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Undoing the Voting Rights Act

Roundup
tags: Supreme Court, voting rights



An adjunct with Emory University's Institute for the Liberal Arts, Steve Suitts is the author of Hugo Black of Alabama: How His Roots and Early Career Shaped the Great Champion of the Constitution (Montgomery, AL: NewSouth Books, 2017). Earlier in his career, Suitts served as the executive director of the Southern Regional Council, vice president of the Southern Education Foundation, and executive producer and writer of "Will the Circle Be Unbroken," a thirteen-hour public radio series that received a Peabody Award for its history of the civil rights movement in five Deep South cities.

In a 2021 case from Arizona, Justice Samuel A. Alito, Jr., issued an opinion of the US Supreme Court—calling it a "fresh look"—that sabotages Section 2 of the Voting Rights Act of 1965. In effect, he rewrites the amendments Congress adopted in 1982 and annuls their purpose of making it easier, not harder, to strike down voter suppression laws resulting in racial discrimination. The Court's decision will likely unleash a new round of widespread discrimination in voting across the nation and continues its section-by-section destruction of the law that has been the nation's most effective force for expanding democracy over the last 150 years.

The Court decision reveals again that on matters of race and racism, when it suits their agenda, Justice Alito and the current Court's majority will abandon their own "textualist" judicial philosophy of adhering to the text of a law. Those studying this opinion will find it difficult to believe that it was written by the judge who, on and off the bench for years, has declared, "Statutes mean something. And the role of a judge is to interpret and apply the laws as they are written. . . . That's what we mean when we say that we have the rule of law and not the rule of men."

In his majority opinion, written for the six members who comprise the Court's conservative wing on controversies of race, Justice Alito upholds Arizona law that invalidates a voter's entire ballot if it is cast in the wrong precinct for any reason (even if the mistake is the fault of a voting official), and prohibits civic groups from collecting sealed ballots. Alito's opinion damages the ongoing protection of voting rights across the nation. It creates a list of standards that federal courts should consider when applying Congress's 1982 amendments to the Voting Rights Act's Section 2—the section that permits federal lawsuits challenging voting discrimination across the country. These Congressional amendments overturned a 1980 Supreme Court opinion that a law violated the Act only if intent to discriminate could be proven. Congress's amendments provided that, after considering a "totality of circumstances," a federal court need only find that a law or practice has a discriminatory result.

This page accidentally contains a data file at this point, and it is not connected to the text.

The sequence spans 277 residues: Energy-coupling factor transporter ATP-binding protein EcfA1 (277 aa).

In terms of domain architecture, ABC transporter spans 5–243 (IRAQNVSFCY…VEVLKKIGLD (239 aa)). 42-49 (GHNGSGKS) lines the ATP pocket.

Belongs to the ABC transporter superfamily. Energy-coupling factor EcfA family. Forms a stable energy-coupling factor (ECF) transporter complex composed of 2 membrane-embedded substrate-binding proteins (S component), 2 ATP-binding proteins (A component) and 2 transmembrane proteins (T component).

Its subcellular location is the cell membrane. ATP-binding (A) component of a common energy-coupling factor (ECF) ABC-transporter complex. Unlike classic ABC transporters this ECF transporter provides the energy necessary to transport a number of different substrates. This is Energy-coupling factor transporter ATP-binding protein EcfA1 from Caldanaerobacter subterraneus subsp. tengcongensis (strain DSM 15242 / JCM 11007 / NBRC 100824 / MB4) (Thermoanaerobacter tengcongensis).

The US Senate's report explaining the Act's 1982 changes stated:

The courts are to look at the totality of the circumstances in order to determine whether the result of the challenged practice is that the political processes are equally open; that is, whether members of a protected class have the same opportunity as others to participate in the electoral process and to elect candidates of their choice. The courts are to conduct this analysis on the basis of a variety of objective factors concerning the impact of the challenged practice and the social and political context in which it occurs. The motivation behind the challenged practice or method is not relevant to the determination.1

Justice Alito's opinion lays out five "guideposts," his own version of the "objective factors . . . and the social and political context" that lower courts should consider. He describes these new standards as the Court's "logical" definition of what Congress meant when they instructed federal courts to consider a "totality of circumstances" in Section 2 cases:2

  1. "size of the burden imposed" on the protected group;
  2.  "size of the disparity in a rule's impact on members of different racial or ethnic groups";
  3. "degree to which a voting rule departs from what was standard practice" when the Congress added the term "totality of circumstances" to the law in 1982;
  4. "opportunities provided by a State's entire system of voting when assessing the burden imposed by a challenged provision";
  5. "strength of the state interests served by a challenged voting rule."

These standards are not found in any official reports of the US House or Senate issued in 1982 as the Congress debated and renewed the Act with amendments. None are mentioned as recommended standards in the extensive testimony during Congressional hearings in both Houses.3 They are merely "logical" products of Justice Alito's thinking after conferring with his law clerks and perhaps some of the Court's other conservative members.

The most striking feature of Alito's "guideposts" is that they all offer ways to make it more difficult for a person to prove a voting rights infringement.

Read entire article at Southern Spaces

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